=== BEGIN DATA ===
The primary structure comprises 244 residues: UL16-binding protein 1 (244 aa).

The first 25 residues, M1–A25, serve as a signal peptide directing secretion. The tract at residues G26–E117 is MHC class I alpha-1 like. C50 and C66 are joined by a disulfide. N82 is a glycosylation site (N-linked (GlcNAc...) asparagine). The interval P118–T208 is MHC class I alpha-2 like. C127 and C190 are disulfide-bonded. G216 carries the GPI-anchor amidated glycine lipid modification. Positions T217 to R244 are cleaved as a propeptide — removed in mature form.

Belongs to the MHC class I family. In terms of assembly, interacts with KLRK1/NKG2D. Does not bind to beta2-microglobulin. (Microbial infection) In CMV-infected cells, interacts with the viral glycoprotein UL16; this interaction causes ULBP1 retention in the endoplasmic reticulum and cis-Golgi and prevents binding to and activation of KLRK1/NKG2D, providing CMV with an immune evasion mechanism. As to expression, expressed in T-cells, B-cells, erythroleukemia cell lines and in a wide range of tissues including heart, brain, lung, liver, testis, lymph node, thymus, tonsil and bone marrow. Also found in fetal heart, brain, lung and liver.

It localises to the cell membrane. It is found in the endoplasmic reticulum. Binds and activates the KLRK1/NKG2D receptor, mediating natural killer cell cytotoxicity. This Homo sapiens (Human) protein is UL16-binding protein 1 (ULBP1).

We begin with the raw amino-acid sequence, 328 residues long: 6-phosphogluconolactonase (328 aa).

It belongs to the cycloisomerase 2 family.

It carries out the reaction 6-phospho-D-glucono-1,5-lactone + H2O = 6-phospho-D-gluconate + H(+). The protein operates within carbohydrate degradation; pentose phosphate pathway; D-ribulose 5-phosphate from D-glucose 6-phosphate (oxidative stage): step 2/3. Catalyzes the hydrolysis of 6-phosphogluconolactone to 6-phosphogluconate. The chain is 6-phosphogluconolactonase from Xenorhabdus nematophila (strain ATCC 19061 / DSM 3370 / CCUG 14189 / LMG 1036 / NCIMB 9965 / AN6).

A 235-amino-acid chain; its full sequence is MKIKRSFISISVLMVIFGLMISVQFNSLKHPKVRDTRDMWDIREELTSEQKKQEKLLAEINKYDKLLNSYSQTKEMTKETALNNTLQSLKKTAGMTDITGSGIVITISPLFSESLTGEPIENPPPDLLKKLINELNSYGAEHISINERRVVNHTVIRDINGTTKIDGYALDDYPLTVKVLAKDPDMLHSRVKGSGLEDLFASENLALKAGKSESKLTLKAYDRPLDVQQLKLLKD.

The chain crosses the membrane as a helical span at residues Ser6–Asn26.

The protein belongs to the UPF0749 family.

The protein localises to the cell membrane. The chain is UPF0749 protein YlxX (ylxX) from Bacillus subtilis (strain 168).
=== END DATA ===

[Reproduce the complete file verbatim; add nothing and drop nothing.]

The primary structure comprises 244 residues: UL16-binding protein 1 (244 aa).

The first 25 residues, M1–A25, serve as a signal peptide directing secretion. The tract at residues G26–E117 is MHC class I alpha-1 like. C50 and C66 are joined by a disulfide. N82 is a glycosylation site (N-linked (GlcNAc...) asparagine). The interval P118–T208 is MHC class I alpha-2 like. C127 and C190 are disulfide-bonded. G216 carries the GPI-anchor amidated glycine lipid modification. Positions T217 to R244 are cleaved as a propeptide — removed in mature form.

Belongs to the MHC class I family. In terms of assembly, interacts with KLRK1/NKG2D. Does not bind to beta2-microglobulin. (Microbial infection) In CMV-infected cells, interacts with the viral glycoprotein UL16; this interaction causes ULBP1 retention in the endoplasmic reticulum and cis-Golgi and prevents binding to and activation of KLRK1/NKG2D, providing CMV with an immune evasion mechanism. As to expression, expressed in T-cells, B-cells, erythroleukemia cell lines and in a wide range of tissues including heart, brain, lung, liver, testis, lymph node, thymus, tonsil and bone marrow. Also found in fetal heart, brain, lung and liver.

It localises to the cell membrane. It is found in the endoplasmic reticulum. Binds and activates the KLRK1/NKG2D receptor, mediating natural killer cell cytotoxicity. This Homo sapiens (Human) protein is UL16-binding protein 1 (ULBP1).

We begin with the raw amino-acid sequence, 328 residues long: 6-phosphogluconolactonase (328 aa).

It belongs to the cycloisomerase 2 family.

It carries out the reaction 6-phospho-D-glucono-1,5-lactone + H2O = 6-phospho-D-gluconate + H(+). The protein operates within carbohydrate degradation; pentose phosphate pathway; D-ribulose 5-phosphate from D-glucose 6-phosphate (oxidative stage): step 2/3. Catalyzes the hydrolysis of 6-phosphogluconolactone to 6-phosphogluconate. The chain is 6-phosphogluconolactonase from Xenorhabdus nematophila (strain ATCC 19061 / DSM 3370 / CCUG 14189 / LMG 1036 / NCIMB 9965 / AN6).

A 235-amino-acid chain; its full sequence is MKIKRSFISISVLMVIFGLMISVQFNSLKHPKVRDTRDMWDIREELTSEQKKQEKLLAEINKYDKLLNSYSQTKEMTKETALNNTLQSLKKTAGMTDITGSGIVITISPLFSESLTGEPIENPPPDLLKKLINELNSYGAEHISINERRVVNHTVIRDINGTTKIDGYALDDYPLTVKVLAKDPDMLHSRVKGSGLEDLFASENLALKAGKSESKLTLKAYDRPLDVQQLKLLKD.

The chain crosses the membrane as a helical span at residues Ser6–Asn26.

The protein belongs to the UPF0749 family.

The protein localises to the cell membrane. The chain is UPF0749 protein YlxX (ylxX) from Bacillus subtilis (strain 168).